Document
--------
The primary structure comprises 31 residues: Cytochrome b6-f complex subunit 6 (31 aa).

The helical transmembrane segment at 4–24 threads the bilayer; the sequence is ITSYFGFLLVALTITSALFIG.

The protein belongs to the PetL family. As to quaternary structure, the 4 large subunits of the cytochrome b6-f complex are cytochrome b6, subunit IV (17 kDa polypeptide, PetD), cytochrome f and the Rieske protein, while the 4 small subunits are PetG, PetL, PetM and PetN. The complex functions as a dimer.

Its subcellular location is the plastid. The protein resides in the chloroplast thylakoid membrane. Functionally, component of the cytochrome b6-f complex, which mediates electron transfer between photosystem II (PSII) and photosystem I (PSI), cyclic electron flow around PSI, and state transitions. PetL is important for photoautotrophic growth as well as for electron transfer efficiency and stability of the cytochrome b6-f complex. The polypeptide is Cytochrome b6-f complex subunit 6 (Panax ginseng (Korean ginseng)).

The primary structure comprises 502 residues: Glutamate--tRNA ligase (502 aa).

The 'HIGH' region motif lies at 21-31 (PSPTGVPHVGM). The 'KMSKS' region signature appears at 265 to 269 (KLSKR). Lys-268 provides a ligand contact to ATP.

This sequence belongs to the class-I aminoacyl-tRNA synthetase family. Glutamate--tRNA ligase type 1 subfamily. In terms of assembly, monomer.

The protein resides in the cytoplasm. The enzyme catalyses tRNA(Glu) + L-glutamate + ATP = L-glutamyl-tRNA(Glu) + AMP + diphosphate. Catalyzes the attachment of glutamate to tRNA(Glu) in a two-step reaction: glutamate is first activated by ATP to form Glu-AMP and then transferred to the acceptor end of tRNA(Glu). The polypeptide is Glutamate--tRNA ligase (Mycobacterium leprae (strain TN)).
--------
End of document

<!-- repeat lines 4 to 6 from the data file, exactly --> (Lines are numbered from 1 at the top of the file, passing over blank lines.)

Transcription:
Its subcellular location is the plastid. The protein resides in the chloroplast thylakoid membrane. Functionally, component of the cytochrome b6-f complex, which mediates electron transfer between photosystem II (PSII) and photosystem I (PSI), cyclic electron flow around PSI, and state transitions. PetL is important for photoautotrophic growth as well as for electron transfer efficiency and stability of the cytochrome b6-f complex. The polypeptide is Cytochrome b6-f complex subunit 6 (Panax ginseng (Korean ginseng)).

The primary structure comprises 502 residues: Glutamate--tRNA ligase (502 aa).

The 'HIGH' region motif lies at 21-31 (PSPTGVPHVGM). The 'KMSKS' region signature appears at 265 to 269 (KLSKR). Lys-268 provides a ligand contact to ATP.